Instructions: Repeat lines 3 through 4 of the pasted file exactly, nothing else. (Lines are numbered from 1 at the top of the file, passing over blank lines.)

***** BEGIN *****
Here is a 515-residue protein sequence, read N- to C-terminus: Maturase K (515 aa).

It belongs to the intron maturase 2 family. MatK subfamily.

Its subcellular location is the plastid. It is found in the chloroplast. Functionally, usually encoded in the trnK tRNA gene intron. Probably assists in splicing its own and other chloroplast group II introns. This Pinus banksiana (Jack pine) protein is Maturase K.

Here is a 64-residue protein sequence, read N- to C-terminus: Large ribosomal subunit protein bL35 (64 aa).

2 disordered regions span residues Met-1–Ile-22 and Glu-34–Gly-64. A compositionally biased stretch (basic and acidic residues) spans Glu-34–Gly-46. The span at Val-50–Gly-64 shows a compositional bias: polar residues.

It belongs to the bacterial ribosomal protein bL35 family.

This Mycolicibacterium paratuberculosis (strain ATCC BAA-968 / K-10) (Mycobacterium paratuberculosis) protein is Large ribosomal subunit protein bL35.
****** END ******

Its subcellular location is the plastid. It is found in the chloroplast. Functionally, usually encoded in the trnK tRNA gene intron. Probably assists in splicing its own and other chloroplast group II introns. This Pinus banksiana (Jack pine) protein is Maturase K.

Here is a 64-residue protein sequence, read N- to C-terminus: Large ribosomal subunit protein bL35 (64 aa).